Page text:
On dust and habits

There is prob­a­bly no more “mind­ful­ness” than this time spent over a bowl to elim­i­nate the nec­es­sary. We dare to over­think what is com­ing out ; our mind goes else­where, and our gaze stu­pid­ly scans the lim­it­ed hori­zon of the bathroom.

Some­times, espe­cial­ly at night, dur­ing a noc­tur­nal emp­ty­ing, one can see this or that insect, sur­prised by the dim light, crawl­ing towards an invis­i­ble food. I have an old house ; it has long been inhab­it­ed by crea­tures that are harm­less to humans, self-clean­ing, use­ful destroyers.

The day­time shows a crud­er spec­ta­cle, espe­cial­ly the dust that accu­mu­lates with­out being noticed. Let’s say that, liv­ing alone, I have a more or less faith­ful rela­tion­ship with dust.

This morn­ing, how­ev­er, I felt the call of the hoover ; the traces, one might say deep, on the scale gave me the sig­nal to put things in order. I was still fas­ci­nat­ed to see my feet on the scale, and I always seemed to put them in the same place. I don’t take my weight every day, but the area where I put my feet is the clean­est. If it were cement, I’d prob­a­bly make arti­facts of it for future archaeologists.

In short, our habits are prob­a­bly relat­ed to hygiene or a desire for secu­ri­ty. For exam­ple, the order on my com­put­er is supe­ri­or to my house­’s. My sheets are clean­er than my kitchen floor, and the glass in my glass­es is shinier than the bath­room mir­ror. The same goes for my teeth since my den­tist warned me that there was dan­ger in the gums.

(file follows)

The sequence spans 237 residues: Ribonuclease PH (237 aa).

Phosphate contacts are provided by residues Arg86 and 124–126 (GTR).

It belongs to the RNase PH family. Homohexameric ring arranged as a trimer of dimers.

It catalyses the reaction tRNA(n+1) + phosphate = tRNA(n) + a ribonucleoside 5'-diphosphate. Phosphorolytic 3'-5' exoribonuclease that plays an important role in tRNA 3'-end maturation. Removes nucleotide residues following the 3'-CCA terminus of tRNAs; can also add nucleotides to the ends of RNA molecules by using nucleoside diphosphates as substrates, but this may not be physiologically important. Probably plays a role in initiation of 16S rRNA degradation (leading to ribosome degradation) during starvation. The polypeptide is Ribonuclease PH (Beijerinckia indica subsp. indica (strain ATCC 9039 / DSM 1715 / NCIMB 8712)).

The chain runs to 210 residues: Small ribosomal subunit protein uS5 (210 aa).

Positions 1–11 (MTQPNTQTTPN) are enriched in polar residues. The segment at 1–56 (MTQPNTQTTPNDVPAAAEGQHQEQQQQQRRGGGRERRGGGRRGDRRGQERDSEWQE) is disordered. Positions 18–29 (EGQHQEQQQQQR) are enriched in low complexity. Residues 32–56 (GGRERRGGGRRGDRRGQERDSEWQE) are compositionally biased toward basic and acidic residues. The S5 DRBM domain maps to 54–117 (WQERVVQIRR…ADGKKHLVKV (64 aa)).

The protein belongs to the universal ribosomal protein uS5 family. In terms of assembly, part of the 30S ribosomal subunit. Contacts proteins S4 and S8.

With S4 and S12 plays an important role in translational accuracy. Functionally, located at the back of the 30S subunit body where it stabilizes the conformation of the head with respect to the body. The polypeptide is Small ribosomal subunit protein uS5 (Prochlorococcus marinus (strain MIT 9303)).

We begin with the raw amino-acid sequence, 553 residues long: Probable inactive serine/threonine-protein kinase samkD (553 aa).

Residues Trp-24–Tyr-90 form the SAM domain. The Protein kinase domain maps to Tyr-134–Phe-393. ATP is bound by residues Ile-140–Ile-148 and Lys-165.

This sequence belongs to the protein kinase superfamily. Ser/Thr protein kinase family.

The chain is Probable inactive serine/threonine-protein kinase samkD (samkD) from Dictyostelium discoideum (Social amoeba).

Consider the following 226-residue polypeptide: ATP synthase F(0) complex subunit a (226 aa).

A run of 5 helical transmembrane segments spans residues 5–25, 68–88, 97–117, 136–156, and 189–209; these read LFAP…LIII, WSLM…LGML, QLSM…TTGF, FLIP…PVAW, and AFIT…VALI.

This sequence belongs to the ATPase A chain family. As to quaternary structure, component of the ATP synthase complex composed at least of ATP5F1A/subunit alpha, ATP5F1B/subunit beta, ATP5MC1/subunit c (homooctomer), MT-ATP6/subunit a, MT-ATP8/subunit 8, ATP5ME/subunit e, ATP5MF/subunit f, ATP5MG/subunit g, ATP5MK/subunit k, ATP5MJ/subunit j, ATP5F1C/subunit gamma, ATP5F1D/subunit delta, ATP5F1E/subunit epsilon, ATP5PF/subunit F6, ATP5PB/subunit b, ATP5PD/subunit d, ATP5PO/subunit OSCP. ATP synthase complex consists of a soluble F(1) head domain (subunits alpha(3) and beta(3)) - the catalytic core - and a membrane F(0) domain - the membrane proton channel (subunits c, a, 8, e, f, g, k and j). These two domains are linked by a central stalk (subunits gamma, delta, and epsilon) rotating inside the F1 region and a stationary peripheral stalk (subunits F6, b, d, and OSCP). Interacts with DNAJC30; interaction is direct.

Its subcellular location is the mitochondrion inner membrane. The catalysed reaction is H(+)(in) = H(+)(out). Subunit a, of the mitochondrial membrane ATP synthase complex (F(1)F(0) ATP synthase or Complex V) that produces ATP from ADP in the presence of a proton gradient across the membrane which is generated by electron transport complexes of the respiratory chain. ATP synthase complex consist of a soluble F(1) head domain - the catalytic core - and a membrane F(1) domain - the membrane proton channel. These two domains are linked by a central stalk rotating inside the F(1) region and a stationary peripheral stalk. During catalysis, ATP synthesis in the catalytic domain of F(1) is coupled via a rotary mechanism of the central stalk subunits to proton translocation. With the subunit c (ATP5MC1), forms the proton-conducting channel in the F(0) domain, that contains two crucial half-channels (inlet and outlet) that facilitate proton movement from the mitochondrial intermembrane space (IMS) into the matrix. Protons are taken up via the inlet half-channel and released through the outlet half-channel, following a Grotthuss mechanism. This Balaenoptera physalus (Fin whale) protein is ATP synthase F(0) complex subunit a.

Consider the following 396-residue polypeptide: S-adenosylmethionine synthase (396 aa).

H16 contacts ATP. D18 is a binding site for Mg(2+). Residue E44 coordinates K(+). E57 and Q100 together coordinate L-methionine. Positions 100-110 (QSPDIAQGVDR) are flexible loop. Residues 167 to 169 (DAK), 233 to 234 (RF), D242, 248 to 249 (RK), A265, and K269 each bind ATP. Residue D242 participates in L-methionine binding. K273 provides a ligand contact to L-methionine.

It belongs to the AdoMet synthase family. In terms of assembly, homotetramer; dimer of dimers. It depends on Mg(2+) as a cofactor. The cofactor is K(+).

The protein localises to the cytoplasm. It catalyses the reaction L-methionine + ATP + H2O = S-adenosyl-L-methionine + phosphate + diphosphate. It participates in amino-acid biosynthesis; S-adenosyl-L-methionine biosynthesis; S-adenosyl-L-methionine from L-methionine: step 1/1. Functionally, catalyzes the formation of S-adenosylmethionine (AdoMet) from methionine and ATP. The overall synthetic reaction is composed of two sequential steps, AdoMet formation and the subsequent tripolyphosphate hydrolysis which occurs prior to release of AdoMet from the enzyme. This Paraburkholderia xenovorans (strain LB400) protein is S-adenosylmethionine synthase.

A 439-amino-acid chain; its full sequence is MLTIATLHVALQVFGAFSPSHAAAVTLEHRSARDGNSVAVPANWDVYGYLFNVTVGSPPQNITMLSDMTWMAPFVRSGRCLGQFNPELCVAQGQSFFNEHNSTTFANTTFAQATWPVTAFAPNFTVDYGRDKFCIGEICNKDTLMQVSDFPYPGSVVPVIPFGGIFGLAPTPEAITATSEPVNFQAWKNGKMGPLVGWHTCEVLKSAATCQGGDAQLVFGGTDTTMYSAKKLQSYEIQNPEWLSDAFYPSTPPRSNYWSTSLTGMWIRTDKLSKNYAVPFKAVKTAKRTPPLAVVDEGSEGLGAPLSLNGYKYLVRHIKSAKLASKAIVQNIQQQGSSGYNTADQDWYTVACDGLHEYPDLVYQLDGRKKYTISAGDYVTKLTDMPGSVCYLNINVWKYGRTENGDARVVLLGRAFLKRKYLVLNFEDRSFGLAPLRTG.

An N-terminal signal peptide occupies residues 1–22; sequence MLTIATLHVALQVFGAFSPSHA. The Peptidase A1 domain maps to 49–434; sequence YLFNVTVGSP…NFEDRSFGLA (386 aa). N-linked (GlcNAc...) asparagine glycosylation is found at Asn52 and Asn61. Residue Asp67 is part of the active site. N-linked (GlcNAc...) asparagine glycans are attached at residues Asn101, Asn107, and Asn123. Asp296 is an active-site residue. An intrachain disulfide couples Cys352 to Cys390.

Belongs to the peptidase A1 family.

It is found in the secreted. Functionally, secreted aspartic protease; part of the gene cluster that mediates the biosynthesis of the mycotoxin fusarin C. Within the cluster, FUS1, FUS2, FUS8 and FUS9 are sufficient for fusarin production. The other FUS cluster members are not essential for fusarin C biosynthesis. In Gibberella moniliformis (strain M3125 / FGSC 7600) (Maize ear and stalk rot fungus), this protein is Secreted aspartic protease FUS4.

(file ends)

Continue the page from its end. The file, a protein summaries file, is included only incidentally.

In the reefs of the warm seas, tiny fish wait for a tur­tle to park near them. It’s time for a cara­pace pick. The fish then get busy, and once they have had their fill and the ani­mal’s inte­ri­or is clean, they return to the cor­ral to wait for the next customer.

In the salons, the hair­dressers wait for ladies or gen­tle­men to sit on a chair. They don’t so much feed on hair or dan­druff, but in return for a cer­tain amount of mon­ey, put their clients’ nat­ur­al selves in order. It’s all the same to me, a kind of atavis­tic cycle.

But the dust nev­er says its last word. These pam­pered clients may be hid­ing in wet­ter, less well-groomed areas. If the gums are healthy, what about the liver ?

The pris­tine state is a utopia. A lit­tle dust nev­er hurt any­one, but my moth­er would dis­agree ; she has such a fine nose that she can smell the accu­mu­la­tion of dirt like oth­ers see auras.

This morn­ing, I weighed again, and my weight was sta­ble, and I don’t know if this is a good sign. Still, it’s time to vac­u­um the house before div­ing back into the healthy sleep of my habits.

The day my house is always clean, I won­der what state my mind will be in…